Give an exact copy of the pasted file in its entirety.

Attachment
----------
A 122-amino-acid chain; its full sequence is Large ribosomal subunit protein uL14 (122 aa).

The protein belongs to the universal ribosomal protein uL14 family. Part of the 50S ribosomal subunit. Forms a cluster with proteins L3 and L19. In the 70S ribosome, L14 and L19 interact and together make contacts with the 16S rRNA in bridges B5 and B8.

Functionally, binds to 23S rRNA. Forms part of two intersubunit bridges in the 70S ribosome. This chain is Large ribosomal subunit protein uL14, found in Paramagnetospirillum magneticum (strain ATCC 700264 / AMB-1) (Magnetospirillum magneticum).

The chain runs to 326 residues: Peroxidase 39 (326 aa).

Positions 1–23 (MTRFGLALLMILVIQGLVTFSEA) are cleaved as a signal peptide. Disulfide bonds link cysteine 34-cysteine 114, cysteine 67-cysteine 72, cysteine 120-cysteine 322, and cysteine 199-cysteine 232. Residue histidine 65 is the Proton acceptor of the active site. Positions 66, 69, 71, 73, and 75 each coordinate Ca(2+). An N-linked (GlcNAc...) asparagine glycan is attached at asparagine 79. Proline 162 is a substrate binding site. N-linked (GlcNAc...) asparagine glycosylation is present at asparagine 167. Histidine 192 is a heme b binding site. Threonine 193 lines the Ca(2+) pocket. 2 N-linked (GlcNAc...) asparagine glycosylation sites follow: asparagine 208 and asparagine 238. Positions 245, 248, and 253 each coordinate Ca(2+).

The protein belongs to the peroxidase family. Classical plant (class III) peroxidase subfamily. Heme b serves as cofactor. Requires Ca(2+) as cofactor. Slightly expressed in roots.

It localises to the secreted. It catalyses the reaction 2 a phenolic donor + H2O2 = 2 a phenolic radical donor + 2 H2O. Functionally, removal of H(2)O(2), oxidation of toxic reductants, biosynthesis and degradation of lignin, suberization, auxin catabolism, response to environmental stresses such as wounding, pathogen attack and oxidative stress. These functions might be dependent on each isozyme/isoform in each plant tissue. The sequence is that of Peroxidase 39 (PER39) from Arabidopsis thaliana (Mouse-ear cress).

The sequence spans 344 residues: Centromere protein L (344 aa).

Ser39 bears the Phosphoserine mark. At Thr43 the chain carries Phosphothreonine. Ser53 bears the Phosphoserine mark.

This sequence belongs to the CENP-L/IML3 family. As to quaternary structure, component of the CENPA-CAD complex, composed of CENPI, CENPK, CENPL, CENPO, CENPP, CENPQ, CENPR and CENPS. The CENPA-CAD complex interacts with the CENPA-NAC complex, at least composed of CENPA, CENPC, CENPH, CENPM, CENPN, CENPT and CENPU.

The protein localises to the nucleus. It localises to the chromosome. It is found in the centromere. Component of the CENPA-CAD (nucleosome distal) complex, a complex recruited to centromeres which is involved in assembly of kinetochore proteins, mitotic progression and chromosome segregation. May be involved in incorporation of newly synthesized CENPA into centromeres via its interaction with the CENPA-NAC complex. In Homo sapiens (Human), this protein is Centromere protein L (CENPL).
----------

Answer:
A 122-amino-acid chain; its full sequence is Large ribosomal subunit protein uL14 (122 aa).

The protein belongs to the universal ribosomal protein uL14 family. Part of the 50S ribosomal subunit. Forms a cluster with proteins L3 and L19. In the 70S ribosome, L14 and L19 interact and together make contacts with the 16S rRNA in bridges B5 and B8.

Functionally, binds to 23S rRNA. Forms part of two intersubunit bridges in the 70S ribosome. This chain is Large ribosomal subunit protein uL14, found in Paramagnetospirillum magneticum (strain ATCC 700264 / AMB-1) (Magnetospirillum magneticum).

The chain runs to 326 residues: Peroxidase 39 (326 aa).

Positions 1–23 (MTRFGLALLMILVIQGLVTFSEA) are cleaved as a signal peptide. Disulfide bonds link cysteine 34-cysteine 114, cysteine 67-cysteine 72, cysteine 120-cysteine 322, and cysteine 199-cysteine 232. Residue histidine 65 is the Proton acceptor of the active site. Positions 66, 69, 71, 73, and 75 each coordinate Ca(2+). An N-linked (GlcNAc...) asparagine glycan is attached at asparagine 79. Proline 162 is a substrate binding site. N-linked (GlcNAc...) asparagine glycosylation is present at asparagine 167. Histidine 192 is a heme b binding site. Threonine 193 lines the Ca(2+) pocket. 2 N-linked (GlcNAc...) asparagine glycosylation sites follow: asparagine 208 and asparagine 238. Positions 245, 248, and 253 each coordinate Ca(2+).

The protein belongs to the peroxidase family. Classical plant (class III) peroxidase subfamily. Heme b serves as cofactor. Requires Ca(2+) as cofactor. Slightly expressed in roots.

It localises to the secreted. It catalyses the reaction 2 a phenolic donor + H2O2 = 2 a phenolic radical donor + 2 H2O. Functionally, removal of H(2)O(2), oxidation of toxic reductants, biosynthesis and degradation of lignin, suberization, auxin catabolism, response to environmental stresses such as wounding, pathogen attack and oxidative stress. These functions might be dependent on each isozyme/isoform in each plant tissue. The sequence is that of Peroxidase 39 (PER39) from Arabidopsis thaliana (Mouse-ear cress).

The sequence spans 344 residues: Centromere protein L (344 aa).

Ser39 bears the Phosphoserine mark. At Thr43 the chain carries Phosphothreonine. Ser53 bears the Phosphoserine mark.

This sequence belongs to the CENP-L/IML3 family. As to quaternary structure, component of the CENPA-CAD complex, composed of CENPI, CENPK, CENPL, CENPO, CENPP, CENPQ, CENPR and CENPS. The CENPA-CAD complex interacts with the CENPA-NAC complex, at least composed of CENPA, CENPC, CENPH, CENPM, CENPN, CENPT and CENPU.

The protein localises to the nucleus. It localises to the chromosome. It is found in the centromere. Component of the CENPA-CAD (nucleosome distal) complex, a complex recruited to centromeres which is involved in assembly of kinetochore proteins, mitotic progression and chromosome segregation. May be involved in incorporation of newly synthesized CENPA into centromeres via its interaction with the CENPA-NAC complex. In Homo sapiens (Human), this protein is Centromere protein L (CENPL).